January 8, 2018, 11:59pm EST
The Latina/o Studies Association’s 2018 National Meeting in Washington, DC, invites you to build on our prior Deliberations (Pasadena 2016) and Imaginings (Chicago 2014) by submitting proposals for papers, panels, and sessions for traditional and alternative conference platforms on the theme of “Latinx Studies Now.” The “x” and the “+” in our conference title graphically denote acts of resistance and dissent. The “x” in Latinx questions the traditional binary logic of gender and gendered language, enabling a new dispersion of identity across and beyond “genders.” At the same time, the “x” invokes a history of alphabetic challenge to naming and claiming in the Americas. The “+” following 2018 denotes whatever might be “next,” after and beyond the now of 2018 itself.
The mark of the minus (“-”) slashing through the vertical line to make and unmake the “+” suggests that what’s “next” does not guarantee “more” or “better” in the way of conventional promises of progress in historical change but may, in fact, always mask an opposite threat. Always more and less than itself, the “+” is a compass that indicates the many directions Latinx subjects and Latinx studies often take. The “+” calls us to the necessary presentism and urgency of the now and to the equally necessary historicism demanded of our field and its practitioners in a contemporary moment saturated in crisis and emergency, danger and risk, resistance and resilience.
LSA in Washington, DC, in 2018 considers Latinx Studies as an inter- and trans-disciplinary field that continues to rewrite traditional disciplines in the Humanities, Social Sciences, and STEM, as well as in traditional professions such as Business, Medicine and Law. Our DC location highlights the various degrees of stability and precarity we experience in university teaching, researching, scholarly and creative publishing, art-making, activism, and the shaping of policy. Bringing LSA 2018 to DC, we will situate the field within the context of looming political realities in the United States that impact our communities with regard to immigration and citizenship, law and justice, health care, education, policing, gender and lgbtq rights, as well as freedoms of speech, assembly and expression.
We invite submissions following these directions in all their compelling existential, material and symbolic meanings, including but not limited to:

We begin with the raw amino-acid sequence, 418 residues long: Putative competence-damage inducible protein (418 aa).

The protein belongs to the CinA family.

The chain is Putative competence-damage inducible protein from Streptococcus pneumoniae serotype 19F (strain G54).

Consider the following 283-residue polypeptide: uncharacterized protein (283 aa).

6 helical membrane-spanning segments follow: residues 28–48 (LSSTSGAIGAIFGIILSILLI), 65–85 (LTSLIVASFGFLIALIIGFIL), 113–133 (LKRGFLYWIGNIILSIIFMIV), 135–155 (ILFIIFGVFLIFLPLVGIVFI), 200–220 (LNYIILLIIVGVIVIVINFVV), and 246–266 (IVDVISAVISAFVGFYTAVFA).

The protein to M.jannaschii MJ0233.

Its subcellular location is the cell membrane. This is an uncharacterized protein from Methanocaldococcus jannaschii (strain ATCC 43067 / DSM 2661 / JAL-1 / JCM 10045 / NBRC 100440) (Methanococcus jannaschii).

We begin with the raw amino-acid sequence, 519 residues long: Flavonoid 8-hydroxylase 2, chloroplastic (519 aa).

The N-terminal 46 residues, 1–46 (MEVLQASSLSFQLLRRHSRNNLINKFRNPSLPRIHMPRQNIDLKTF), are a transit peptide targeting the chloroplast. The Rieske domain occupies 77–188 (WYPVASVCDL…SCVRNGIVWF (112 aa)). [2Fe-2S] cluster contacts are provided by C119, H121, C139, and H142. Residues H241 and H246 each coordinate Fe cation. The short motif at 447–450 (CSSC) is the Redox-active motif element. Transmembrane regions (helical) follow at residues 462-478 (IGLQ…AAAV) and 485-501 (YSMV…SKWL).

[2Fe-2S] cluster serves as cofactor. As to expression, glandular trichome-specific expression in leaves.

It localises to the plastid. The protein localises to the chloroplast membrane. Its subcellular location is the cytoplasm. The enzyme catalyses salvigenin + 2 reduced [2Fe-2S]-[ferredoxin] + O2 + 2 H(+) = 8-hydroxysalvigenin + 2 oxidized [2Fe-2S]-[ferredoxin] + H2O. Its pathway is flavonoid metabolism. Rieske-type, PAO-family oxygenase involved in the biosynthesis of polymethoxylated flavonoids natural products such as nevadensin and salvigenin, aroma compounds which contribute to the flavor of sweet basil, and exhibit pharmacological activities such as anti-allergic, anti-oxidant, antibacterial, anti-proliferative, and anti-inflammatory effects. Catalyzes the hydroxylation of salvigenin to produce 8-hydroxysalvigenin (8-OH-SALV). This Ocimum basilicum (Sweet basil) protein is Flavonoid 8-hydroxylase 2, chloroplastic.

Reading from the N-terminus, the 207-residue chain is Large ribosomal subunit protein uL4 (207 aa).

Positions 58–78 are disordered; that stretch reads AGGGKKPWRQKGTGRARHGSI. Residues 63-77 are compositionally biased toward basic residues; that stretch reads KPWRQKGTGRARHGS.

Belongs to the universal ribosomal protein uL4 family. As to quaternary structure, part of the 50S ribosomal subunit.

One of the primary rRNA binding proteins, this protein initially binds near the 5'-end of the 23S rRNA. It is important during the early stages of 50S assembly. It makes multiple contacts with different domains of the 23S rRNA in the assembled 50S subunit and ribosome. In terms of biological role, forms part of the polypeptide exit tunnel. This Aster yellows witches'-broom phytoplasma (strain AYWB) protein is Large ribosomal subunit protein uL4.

- Activist Histories of Naming
- Trans-Latinx Embodiments: Gender, Sexuality, Disability, Capacity
- Non/Human Anima(lisms)
- Age and Generation
- Violence: Structural, Economic, Carceral, Political
- Immigration, Depatriation, Citizenship
- Mobility and Containment
- Settler and Decolonial States
- The Not National: Local, Regional, Continental, Hemispheric, Global
- Labor and Capital: Production, Consumption, Abstraction
- Art, Music, Literature, Performance, Media
- Race and 2020 Census Classifications
- Racial Imaginaries (and Realities)
- Public Policy in the 21st century
- STEM: Impact and Challenges
- Latinx Studies and the University
The program committee welcomes proposals in diverse formats: individual papers; paper panels with moderators or respondents; roundtable discussions; workshops emphasizing participation by all session attendees; professional development workshops for graduate students and academic job applicants; poster presentations; sessions devoted to work by graduate students and/or community activists; creative and performance presentations; sessions using online and other virtual platforms. We also welcome proposals for special events such as screenings, readings, and special exhibits. Proposals should be submitted through the conference software platform.
Please provide name; contact information; position or title; institutional/organization affiliation; discipline (if applicable); 500-word abstract.
Please provide names; contact information for each participant; presenters’ positions or titles (listing organizer first, then each presenter/moderator); institutional/organizational affiliations, disciplines (if applicable); 500-word panel abstract; 250-word abstracts for individual papers.
Include the following for all proposal formats:
Description of format (e.g., panel, roundtable, workshop) including A/V needs and/or accommodations.